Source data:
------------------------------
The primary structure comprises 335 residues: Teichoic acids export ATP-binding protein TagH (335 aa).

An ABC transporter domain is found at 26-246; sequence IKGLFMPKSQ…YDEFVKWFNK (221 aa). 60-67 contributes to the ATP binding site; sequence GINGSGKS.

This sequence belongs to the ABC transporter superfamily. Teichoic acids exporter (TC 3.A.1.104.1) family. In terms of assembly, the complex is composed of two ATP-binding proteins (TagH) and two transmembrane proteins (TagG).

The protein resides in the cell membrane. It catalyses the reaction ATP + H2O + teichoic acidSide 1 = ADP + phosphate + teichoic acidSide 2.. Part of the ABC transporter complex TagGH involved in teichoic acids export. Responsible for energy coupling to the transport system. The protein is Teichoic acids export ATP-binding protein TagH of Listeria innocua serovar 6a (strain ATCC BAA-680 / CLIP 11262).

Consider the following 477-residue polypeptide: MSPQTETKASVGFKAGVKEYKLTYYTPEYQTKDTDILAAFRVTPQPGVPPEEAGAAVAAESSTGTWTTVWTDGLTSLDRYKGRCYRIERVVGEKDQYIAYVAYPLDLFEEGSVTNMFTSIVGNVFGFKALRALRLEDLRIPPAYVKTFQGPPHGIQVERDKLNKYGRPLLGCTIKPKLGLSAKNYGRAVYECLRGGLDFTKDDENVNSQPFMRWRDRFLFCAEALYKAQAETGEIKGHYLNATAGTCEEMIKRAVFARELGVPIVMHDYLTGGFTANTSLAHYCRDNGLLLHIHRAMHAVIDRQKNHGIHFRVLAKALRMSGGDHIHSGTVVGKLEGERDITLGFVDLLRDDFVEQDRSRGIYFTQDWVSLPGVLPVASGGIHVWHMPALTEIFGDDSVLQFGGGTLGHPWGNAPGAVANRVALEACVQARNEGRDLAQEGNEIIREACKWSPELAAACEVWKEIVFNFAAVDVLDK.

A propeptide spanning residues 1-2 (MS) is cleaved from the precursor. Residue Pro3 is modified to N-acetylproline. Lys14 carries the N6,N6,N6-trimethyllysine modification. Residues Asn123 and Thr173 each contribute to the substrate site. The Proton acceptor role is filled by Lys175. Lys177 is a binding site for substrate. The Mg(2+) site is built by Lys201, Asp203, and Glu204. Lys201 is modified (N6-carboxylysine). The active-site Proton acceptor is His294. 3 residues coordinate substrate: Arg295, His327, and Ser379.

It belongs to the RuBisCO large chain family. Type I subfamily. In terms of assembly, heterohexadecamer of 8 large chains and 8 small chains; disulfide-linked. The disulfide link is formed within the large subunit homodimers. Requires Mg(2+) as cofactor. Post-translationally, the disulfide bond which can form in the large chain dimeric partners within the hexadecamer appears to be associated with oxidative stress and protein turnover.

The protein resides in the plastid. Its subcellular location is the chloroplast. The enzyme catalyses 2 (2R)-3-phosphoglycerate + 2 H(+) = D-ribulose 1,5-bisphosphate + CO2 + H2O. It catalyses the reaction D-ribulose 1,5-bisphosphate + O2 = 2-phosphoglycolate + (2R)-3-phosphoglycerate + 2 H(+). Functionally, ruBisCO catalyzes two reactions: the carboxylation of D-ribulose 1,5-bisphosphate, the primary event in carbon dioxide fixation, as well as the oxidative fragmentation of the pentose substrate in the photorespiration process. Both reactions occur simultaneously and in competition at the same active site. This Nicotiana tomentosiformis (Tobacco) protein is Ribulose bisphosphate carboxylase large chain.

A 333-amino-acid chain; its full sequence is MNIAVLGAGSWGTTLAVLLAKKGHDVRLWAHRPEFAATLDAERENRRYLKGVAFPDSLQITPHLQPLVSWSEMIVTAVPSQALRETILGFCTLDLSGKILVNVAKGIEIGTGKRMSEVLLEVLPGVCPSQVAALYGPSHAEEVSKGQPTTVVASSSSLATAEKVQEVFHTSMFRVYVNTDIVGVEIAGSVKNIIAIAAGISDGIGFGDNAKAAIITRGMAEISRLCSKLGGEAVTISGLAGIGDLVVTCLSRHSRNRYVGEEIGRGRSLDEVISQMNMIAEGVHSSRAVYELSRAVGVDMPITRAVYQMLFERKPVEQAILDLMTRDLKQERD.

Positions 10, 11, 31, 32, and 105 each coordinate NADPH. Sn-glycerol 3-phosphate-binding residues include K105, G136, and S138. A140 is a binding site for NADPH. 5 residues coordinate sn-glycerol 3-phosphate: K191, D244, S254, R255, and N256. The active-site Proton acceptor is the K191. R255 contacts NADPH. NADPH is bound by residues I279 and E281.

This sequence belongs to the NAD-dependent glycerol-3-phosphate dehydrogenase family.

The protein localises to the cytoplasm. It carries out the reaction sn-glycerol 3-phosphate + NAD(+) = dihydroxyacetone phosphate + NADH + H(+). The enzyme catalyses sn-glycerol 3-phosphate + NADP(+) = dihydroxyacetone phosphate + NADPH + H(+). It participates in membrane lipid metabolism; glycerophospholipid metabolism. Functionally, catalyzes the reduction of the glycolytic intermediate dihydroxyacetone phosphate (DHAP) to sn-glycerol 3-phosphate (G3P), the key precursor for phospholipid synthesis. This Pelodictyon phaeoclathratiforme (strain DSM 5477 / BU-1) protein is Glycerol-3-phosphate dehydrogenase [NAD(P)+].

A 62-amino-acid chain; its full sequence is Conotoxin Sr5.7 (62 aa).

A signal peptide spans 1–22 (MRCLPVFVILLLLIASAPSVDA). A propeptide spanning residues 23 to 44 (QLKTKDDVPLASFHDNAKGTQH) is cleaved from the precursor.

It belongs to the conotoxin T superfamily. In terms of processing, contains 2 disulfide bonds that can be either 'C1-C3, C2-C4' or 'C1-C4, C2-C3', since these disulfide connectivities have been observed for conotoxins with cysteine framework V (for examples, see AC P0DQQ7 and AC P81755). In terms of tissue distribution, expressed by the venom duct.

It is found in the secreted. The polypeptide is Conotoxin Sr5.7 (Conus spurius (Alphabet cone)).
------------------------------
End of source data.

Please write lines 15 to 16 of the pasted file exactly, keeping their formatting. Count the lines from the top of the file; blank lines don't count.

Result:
It belongs to the conotoxin T superfamily. In terms of processing, contains 2 disulfide bonds that can be either 'C1-C3, C2-C4' or 'C1-C4, C2-C3', since these disulfide connectivities have been observed for conotoxins with cysteine framework V (for examples, see AC P0DQQ7 and AC P81755). In terms of tissue distribution, expressed by the venom duct.

It is found in the secreted. The polypeptide is Conotoxin Sr5.7 (Conus spurius (Alphabet cone)).